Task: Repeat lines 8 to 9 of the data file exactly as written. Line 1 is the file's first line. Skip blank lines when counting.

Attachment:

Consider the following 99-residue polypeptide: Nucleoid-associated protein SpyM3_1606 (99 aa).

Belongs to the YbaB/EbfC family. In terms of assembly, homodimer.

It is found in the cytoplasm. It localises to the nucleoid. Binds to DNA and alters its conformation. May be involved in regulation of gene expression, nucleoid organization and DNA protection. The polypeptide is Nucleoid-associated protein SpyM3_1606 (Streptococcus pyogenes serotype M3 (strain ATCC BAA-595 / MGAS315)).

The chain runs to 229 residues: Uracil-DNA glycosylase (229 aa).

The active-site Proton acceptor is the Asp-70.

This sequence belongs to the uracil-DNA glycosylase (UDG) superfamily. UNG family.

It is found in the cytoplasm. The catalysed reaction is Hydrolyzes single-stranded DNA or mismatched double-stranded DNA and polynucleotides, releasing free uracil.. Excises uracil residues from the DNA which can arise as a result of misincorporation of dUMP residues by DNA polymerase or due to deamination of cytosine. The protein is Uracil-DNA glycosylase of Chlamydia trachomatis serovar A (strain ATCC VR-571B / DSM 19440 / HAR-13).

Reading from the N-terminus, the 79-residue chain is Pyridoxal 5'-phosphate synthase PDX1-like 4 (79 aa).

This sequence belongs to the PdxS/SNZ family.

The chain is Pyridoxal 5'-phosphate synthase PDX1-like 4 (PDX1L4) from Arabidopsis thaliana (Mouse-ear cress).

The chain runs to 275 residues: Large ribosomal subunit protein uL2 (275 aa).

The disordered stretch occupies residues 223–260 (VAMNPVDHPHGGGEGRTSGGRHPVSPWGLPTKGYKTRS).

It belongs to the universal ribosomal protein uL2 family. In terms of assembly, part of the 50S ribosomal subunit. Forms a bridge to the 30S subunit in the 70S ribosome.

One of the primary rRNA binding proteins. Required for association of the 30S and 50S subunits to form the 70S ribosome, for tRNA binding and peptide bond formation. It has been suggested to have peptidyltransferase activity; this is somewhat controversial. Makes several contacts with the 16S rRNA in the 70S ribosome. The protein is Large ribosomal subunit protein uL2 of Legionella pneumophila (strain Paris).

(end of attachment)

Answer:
Reading from the N-terminus, the 79-residue chain is Pyridoxal 5'-phosphate synthase PDX1-like 4 (79 aa).

This sequence belongs to the PdxS/SNZ family.